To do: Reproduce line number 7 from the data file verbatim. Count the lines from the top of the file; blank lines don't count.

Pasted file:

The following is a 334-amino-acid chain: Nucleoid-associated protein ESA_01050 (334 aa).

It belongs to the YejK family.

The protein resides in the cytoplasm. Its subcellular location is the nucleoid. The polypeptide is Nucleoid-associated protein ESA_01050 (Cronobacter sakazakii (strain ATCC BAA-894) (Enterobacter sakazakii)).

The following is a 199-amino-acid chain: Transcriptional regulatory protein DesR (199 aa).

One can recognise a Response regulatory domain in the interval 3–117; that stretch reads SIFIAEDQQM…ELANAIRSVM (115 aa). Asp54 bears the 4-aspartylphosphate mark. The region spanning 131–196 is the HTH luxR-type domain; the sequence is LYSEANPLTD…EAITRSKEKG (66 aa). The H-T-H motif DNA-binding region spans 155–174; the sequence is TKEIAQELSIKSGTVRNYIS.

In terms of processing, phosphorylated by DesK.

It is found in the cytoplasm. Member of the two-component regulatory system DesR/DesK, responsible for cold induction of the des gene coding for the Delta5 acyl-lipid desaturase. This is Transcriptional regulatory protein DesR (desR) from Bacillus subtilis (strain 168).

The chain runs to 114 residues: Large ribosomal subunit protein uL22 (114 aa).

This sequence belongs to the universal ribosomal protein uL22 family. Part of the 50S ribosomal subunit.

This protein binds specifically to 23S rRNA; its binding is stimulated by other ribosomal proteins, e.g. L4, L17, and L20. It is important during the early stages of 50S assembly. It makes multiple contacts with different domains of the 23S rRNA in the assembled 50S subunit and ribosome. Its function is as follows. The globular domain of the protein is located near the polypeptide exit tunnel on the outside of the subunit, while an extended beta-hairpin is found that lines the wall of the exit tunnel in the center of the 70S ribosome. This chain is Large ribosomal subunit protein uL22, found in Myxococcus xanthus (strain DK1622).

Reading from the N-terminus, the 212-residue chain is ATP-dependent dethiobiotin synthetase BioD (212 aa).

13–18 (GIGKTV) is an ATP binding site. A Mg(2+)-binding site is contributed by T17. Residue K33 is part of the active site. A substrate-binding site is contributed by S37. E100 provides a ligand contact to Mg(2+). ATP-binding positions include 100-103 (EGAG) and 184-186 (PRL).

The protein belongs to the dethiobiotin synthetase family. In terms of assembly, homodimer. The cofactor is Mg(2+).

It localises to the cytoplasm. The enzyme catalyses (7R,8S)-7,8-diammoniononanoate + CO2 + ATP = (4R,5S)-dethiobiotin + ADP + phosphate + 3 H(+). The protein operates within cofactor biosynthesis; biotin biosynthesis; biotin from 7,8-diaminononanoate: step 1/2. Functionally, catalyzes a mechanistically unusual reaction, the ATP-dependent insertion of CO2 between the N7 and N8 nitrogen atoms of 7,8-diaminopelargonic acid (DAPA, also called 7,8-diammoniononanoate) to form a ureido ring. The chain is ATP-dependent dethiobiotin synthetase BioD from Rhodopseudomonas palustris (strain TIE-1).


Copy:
It is found in the cytoplasm. Member of the two-component regulatory system DesR/DesK, responsible for cold induction of the des gene coding for the Delta5 acyl-lipid desaturase. This is Transcriptional regulatory protein DesR (desR) from Bacillus subtilis (strain 168).